By 2050, it is estimated global populations will reach close to 10bn. At this point, the UN predicts demand for protein will have increased by more than 50% compared to 2020 levels.
Given the planet’s limited natural resources, this is cause for concern. Meat and fish consumption is on the rise, prompting entrepreneurs to rethink the efficiency of protein production.
“We really need to make protein production more sustainable,” Katelijne Bekers, CEO and co-founder of alternative protein start-up MicroHarvest told FoodNavigator.
“It would be great if everybody could go vegan within a couple of decades, but I don’t think that’s realistic.”
MicroHarvest believes the solution lies in the power of microorganisms. Leveraging microbial fermentation technology means more protein on less land, and contain significantly higher protein content, the CEO explained. “You can do it 24/7 anywhere in the world, without depending on seasons or climate.”
The Hamburg-based start-up is taking a three-pronged approach to disrupt conventional protein production in food, feed, and petfood sectors.
Faster, more efficient, and sustainable
MicroHarvest is producing single cell protein from microbes, and claims to be doing so faster than any other protein production system in the world.
How does it achieve this? “It’s the combination of the strain and our production technology that is responsible for this speed,” explained the CEO. While a number of strains exist that can produce biomass at this speed, Bekers said, MicroHarvest is amongst the first to make the connection between these strains and protein ingredients for food and feed, we were told.
Protein production begins with MicroHarvest’s bacterial strain and growth medium (sugar derived from agricultural and food side streams). A fermentation process allows for ‘fast exponential growth’ of biomass, which is then separated to harvest the cells. A selective breakdown of the biomass can then take place, before a dehydration process – which increases the protein’s stability and shelf-life.
This conversion of raw materials to protein can occur in one day, at a speed Bekers stressed is ‘unparalleled’. Soy protein, for example, takes three months, and animal protein takes between months and years to produce an equivalent amount.
MicroHarvest claims to be faster, more efficient and more sustainable than other alternative protein sources, from CO2 fermentation to cell culture, methane fermentation, fungi, and yeast. The ingredient has a crude protein content of between 60-70%.
This year, the start-up has already achieved its goal of producing 100kg of protein per week. By 2024, it estimates it will be producing a multifold of this. This fast growth also makes for lower production costs and energy consumption.
Targeting the B2B feed and food markets
MicroHarvest is targeting three global markets: animal feed, pet food, and human protein ingredients. “We will show within a niche market in animal feed that we can scale, build our reputation, and then move into the next market.”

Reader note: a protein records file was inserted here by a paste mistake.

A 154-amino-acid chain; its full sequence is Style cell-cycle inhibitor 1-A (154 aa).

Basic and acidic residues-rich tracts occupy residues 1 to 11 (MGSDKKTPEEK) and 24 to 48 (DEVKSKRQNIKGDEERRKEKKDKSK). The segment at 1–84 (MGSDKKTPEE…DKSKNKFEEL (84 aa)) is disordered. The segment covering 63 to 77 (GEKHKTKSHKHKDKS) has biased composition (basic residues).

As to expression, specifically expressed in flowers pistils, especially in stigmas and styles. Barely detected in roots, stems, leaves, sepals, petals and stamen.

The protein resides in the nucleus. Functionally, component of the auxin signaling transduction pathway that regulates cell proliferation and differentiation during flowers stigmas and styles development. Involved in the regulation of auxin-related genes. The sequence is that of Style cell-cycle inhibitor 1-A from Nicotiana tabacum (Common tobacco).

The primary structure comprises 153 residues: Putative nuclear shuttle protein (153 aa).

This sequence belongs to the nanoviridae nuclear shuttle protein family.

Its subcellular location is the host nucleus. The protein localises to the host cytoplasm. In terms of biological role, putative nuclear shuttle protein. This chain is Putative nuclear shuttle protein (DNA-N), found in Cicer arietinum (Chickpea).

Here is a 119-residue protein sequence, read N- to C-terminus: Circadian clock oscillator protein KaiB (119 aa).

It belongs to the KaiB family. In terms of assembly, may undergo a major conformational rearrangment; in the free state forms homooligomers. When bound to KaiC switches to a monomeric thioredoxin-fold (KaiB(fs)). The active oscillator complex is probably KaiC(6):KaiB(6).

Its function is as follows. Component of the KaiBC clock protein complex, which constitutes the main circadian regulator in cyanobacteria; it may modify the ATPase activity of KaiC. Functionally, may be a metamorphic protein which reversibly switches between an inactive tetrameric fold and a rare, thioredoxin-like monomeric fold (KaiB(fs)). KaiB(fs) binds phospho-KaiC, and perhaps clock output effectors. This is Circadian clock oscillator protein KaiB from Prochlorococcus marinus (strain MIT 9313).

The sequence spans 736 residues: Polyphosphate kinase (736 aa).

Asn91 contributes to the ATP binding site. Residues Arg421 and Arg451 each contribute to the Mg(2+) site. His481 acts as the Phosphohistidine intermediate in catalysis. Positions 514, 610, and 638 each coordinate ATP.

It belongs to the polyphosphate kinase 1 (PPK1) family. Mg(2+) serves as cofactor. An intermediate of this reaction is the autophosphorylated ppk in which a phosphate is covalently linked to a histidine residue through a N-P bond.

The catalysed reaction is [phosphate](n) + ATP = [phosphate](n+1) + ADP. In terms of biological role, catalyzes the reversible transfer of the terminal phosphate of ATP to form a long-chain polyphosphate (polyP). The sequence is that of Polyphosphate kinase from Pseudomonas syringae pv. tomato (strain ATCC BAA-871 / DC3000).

In terms of specific feed sectors, MicroHarvest is investigating aquaculture as well as livestock, with plans for market entry as early as next year (2023).
Having entered feed and pet food markets, MicroHarvest plans to turn its attention to the human protein ingredients sector. According to BCG the alternative protein ingredient market stands at $14bn, and is growing with a CAGR of 14% to 2025.
Bekers herself has experience working in the B2B ingredients space, with more than seven years combined at Ohly and Corbion.
Being able to produce such a significant amount of protein is what sets MicroHarvest apart in this sector, Bekers suggested. “This is what’s necessary, because companies like Cargill and Nestlé [for example] don’t want 10 tons, they want thousands of tons, and being able to scale to that size, and how fast you can ramp up, [is what makes you] a relevant supplier for them.”
The CEO described the protein ingredient has tasting slightly acidic, with a smell and taste not dissimilar to yoghurt. There is also an umami element, which Bekers suggested will work well in feed and some food applications.
Focusing on food at a slightly later date than the other two markets is a strategic decision, given the European Commission’s ‘stringent’ regulatory approval process for novel foods. “We want to start in feed markets because our strain is not consumed at large scale yet,” said Bekers. Currently working with a contract manufacturer, MicroHarvest has plans to build its own factory, adding that moving forward, its business model lends itself to decentralised production.
By 2028, the company plans to be selling aquafeed, human nutrition, pet food, and specialty micronutrient feed.
MicroHarvest has closed a Seed round from FoodLabs and plans to raise a Series A this year.